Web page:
What is the purpose of analyzing the amelogenin locus (X/Y Chromosome)?

Determines gender

What crime scene specimen collection procedures must be followed?

-Always wear gloves
-Tie hair back or cover it
-Do not cough or sneeze
-If collecting multiple samples, take care to minimize cross-contamination

What formula is used to calculate a homozygous locus frequency?

p^2 or q^2

What formula is used to calculate a heterozygous locus frequency?

2pq

What is the formula to calculate the random match probability?

f(locus 1) X f(locus 2) X f(locus 3) = RMP

Non-nuclear, double-stranded DNA inherited only from your mother

Mitochondrial DNA

What shape is mitochondrial DNA?

Circular

Which is more stable? Mitochondrial DNA or chromosomal DNA?

Mitochondrial DNA

Which type of DNA has a hypervariable region?

Mitochondrial DNA

Which type of DNA has a high copy number?

Mitochondrial DNA

What are mitochondrial DNA fingerprinting techniques used for?

-Cold cases
-Identifying disaster victims

Testing procedure based on the amplification of DNA. A variation of RFLP where specific sequences are amplified.

Amplified Fragment Length Polymorphism (AFLP)

Single base pair polymorphism

Single Nucleotide Polymorphism (SNP)

Single base pair polymorphism that doesn't affect gene production or gene regulation

Silent Single Nucleotide Polymorphism (SSNP)

Y chromosome is only found in which gender?

Males

Y chromosomes are inherited from which parent?

Father

Power of Discrimination and speed of analysis:
RFLP Analysis

-High discrimination
-Slow speed

Power of Discrimination and speed of analysis:
mtDNA

-Low discrimination
-Slow speed

Power of Discrimination and speed of analysis:
STR analysis

-High discrimination
-Fast speed

Power of Discrimination and speed of analysis:
Blood group typing

-Low discrimination
-Fast speed

Can DNA be transferred from one species to another?

Yes

Is DNA transferred from one species to another functional?

Yes

Did scientists at the Asilomar Conference in California set guidelines for genetic engineering?

Yes

Who approved the guidelines that scientists at the Asilomar Conference in California set for genetic engineering?

Federal government

Does James Watson advocate tight controls on genetic engineering?

No

In the United States, can living things be patented?

Yes

What was the function of the living organism that was first to be patented?

To eat oil

Genentech and Walter Gilbert were in a race to find a gene that codes for what protein?

Insulin

Who won the race between Genentech and Walter Gilbert? How?

Genentech; they manufactured synthetic DNA

What is Genentech's "insulin factory?"

Bacteria

Which genetically engineered food was the first to be planted on a large scale?

Tomatoes

What percentage of the processed food in the United States is genetically engineered?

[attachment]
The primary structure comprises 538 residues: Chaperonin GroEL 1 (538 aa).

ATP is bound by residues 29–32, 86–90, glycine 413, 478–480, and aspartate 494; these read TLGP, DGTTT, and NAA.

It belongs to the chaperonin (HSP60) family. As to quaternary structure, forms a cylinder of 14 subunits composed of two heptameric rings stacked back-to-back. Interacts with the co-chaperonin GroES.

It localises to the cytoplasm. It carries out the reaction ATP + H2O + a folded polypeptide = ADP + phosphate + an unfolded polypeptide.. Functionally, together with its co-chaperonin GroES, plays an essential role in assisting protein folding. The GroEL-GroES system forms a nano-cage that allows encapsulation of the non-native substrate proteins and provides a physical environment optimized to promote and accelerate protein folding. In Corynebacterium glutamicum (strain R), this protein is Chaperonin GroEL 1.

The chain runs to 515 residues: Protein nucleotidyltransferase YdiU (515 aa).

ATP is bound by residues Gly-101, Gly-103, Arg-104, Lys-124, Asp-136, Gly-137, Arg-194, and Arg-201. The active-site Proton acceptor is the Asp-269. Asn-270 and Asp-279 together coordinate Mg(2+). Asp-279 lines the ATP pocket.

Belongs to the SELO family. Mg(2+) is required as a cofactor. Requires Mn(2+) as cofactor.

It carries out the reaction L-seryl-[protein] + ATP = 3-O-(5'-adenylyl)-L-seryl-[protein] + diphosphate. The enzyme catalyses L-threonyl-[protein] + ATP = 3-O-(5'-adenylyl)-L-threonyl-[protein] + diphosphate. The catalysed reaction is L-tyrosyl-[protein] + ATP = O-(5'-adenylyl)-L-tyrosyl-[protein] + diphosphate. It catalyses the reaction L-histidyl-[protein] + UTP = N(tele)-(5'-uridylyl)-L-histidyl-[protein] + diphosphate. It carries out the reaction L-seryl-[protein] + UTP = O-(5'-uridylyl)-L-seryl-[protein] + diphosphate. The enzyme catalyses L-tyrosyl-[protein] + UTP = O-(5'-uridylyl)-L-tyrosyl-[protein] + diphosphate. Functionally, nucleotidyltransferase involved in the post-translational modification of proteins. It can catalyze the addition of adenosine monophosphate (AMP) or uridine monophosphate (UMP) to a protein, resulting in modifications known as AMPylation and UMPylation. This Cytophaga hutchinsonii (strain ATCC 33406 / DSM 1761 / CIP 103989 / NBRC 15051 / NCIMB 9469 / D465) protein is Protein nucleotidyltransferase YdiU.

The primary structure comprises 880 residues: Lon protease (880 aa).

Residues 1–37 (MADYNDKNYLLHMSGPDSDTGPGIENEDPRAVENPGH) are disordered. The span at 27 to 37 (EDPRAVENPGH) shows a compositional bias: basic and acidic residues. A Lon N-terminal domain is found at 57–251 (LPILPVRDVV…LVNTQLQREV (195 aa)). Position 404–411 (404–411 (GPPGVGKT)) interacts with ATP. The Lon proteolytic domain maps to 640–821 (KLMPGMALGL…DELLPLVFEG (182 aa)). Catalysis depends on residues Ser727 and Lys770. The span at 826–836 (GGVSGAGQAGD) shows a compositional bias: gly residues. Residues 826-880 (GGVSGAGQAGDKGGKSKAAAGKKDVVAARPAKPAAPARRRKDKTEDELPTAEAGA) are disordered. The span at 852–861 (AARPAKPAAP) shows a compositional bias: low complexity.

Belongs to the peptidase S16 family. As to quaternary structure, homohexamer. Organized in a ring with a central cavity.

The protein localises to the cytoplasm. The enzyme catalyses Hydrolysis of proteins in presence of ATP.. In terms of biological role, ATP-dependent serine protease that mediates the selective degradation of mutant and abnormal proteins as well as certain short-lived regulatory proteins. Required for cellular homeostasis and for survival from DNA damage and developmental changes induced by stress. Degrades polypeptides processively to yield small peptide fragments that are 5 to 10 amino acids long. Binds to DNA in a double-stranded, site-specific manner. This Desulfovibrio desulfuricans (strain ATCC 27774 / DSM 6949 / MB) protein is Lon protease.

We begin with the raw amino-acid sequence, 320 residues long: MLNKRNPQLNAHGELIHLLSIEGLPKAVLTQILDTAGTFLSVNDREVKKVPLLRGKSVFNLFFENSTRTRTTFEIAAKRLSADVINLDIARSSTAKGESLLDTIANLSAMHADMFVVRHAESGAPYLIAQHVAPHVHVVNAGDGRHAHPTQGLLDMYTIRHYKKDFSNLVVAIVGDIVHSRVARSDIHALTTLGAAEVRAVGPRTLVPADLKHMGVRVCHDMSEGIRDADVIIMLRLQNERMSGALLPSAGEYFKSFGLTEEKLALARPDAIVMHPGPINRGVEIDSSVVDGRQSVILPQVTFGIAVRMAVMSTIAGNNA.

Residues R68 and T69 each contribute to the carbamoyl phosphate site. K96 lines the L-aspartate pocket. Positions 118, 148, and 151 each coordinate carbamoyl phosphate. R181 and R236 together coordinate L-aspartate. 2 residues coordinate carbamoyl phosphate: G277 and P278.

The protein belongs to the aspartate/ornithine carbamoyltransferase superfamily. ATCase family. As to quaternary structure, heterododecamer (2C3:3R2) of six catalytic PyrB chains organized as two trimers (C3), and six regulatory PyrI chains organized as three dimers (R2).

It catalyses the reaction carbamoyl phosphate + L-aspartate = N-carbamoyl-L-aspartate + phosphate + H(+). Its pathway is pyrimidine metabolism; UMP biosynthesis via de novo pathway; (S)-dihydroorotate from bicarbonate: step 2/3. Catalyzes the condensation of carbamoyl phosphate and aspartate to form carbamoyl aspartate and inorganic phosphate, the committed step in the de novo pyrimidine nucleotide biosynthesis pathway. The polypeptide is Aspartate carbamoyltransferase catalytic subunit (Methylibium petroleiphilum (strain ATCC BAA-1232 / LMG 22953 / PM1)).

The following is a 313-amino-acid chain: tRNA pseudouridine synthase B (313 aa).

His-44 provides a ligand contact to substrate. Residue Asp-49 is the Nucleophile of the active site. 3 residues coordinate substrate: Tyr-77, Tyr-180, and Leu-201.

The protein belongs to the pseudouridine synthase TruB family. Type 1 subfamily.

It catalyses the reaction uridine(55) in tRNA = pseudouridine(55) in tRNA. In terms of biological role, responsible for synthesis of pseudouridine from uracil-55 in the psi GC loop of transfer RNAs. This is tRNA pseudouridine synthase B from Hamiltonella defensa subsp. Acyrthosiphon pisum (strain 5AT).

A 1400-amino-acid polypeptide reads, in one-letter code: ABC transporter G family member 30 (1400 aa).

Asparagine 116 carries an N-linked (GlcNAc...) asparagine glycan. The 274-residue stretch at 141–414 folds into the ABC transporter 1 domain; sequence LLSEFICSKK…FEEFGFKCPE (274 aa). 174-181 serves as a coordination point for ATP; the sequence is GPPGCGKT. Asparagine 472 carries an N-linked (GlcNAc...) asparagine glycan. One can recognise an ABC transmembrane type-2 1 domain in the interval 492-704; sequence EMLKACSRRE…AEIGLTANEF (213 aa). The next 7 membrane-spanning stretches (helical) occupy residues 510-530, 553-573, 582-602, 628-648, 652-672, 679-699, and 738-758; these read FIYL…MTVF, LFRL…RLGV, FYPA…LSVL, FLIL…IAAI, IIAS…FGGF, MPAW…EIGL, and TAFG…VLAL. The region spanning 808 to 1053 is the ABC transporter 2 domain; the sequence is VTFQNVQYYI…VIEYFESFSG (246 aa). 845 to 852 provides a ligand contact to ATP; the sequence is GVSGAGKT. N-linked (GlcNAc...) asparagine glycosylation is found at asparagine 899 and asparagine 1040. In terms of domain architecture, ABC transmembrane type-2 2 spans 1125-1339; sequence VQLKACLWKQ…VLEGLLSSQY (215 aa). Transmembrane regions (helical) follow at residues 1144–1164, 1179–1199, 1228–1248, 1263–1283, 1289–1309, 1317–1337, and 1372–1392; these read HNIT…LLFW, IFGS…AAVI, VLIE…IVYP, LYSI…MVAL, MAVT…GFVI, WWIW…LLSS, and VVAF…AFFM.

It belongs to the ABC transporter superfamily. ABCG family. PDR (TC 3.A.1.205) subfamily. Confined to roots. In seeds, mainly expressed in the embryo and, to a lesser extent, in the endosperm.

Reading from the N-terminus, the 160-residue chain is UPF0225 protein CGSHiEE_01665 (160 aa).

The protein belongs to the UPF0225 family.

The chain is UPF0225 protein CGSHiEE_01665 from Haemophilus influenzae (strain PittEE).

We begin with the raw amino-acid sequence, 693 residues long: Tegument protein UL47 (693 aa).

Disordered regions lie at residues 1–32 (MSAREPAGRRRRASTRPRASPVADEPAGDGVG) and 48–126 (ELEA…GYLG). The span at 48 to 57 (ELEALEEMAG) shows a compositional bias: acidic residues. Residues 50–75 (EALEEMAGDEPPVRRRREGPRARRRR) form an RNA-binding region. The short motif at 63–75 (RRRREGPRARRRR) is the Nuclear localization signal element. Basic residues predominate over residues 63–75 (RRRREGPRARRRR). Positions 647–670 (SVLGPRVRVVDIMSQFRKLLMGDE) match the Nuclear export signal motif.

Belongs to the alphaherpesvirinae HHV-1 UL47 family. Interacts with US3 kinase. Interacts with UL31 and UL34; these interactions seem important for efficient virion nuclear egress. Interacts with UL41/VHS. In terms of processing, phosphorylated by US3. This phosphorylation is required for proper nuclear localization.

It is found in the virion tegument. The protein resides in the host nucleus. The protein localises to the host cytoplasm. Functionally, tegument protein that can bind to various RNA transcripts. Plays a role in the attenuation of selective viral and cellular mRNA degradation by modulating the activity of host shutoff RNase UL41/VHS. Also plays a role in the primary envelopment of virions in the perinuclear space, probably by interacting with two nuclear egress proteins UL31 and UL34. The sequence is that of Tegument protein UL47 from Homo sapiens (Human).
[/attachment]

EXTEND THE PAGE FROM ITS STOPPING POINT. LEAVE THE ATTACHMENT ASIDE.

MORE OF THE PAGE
70%

What was the first state to impose the death sentence as a result of DNA fingerprinting?

Florida

Which DNA profiling technique was used in the first death sentence case involving DNA fingerprinting? Why?

Single-locus; less ambiguous and precise allele determination

What three regions of the Romanov skeletal remains were examined?

Teeth, vertebrae, & pelvis

For how many years had the bones in the Romanov burial site been frozen and thawed?

75 years

What type of DNA was used to identify the Romanov skeletons?

Mitochondrial DNA (mtDNA)

Who is the most recent maternal relative for the Romanov family?

Prince Philip, Duke of Edinburgh

Who was Anna Anderson?

Franziska Schanzkowska, a Polish factory worker with a history of mental illness

Cancer of bone, muscle, connective tissue

Sarcoma

Cancer of epithelial tissue: Intestinal tract, lung, breast

Carcinoma

Mutation in single cell

Sporadic

Inherited in germ line; every cell affected

Familial

True/False: Once critical mutation occurs, cancer evolves by accumulating more mutations in genes controlling cell growth

True

True/False: Cancer is a genetic disease

True

True/False: Cancer is a fast process

False

What are the functions of proto-oncogenes?

Promoting cell proliferation & inhibiting cell death (apoptosis)

Mutation in proto-oncogene

Oncogene; cell proliferation "turned on" all the time

What are the functions of tumor suppressor genes?

Regulating cell proliferation & repairing damaged DNA

What is the result of a mutated tumor suppressor gene?

Proliferation no longer down-regulated & apoptosis no longer promoted; cells proliferate uncontrollably

Signal transduction molecule; oncogene

ras

Transcription factor found in Burkett's Lymphoma; oncogene

myc

See More

Please allow access to your computer’s microphone to use Voice Recording.

Having trouble? Click here for help.

We can’t access your microphone!

Click the icon above to update your browser permissions above and try again

Example:

Reload the page to try again!

Reload

Press Cmd-0 to reset your zoom

Press Ctrl-0 to reset your zoom

It looks like your browser might be zoomed in or out. Your browser needs to be zoomed to a normal size to record audio.

Please upgrade Flash or install Chrome
to use Voice Recording.

For more help, see our troubleshooting page.

Your microphone is muted

For help fixing this issue, see this FAQ.

Star this term

You can study starred terms together

NEW! Voice Recording

Create Set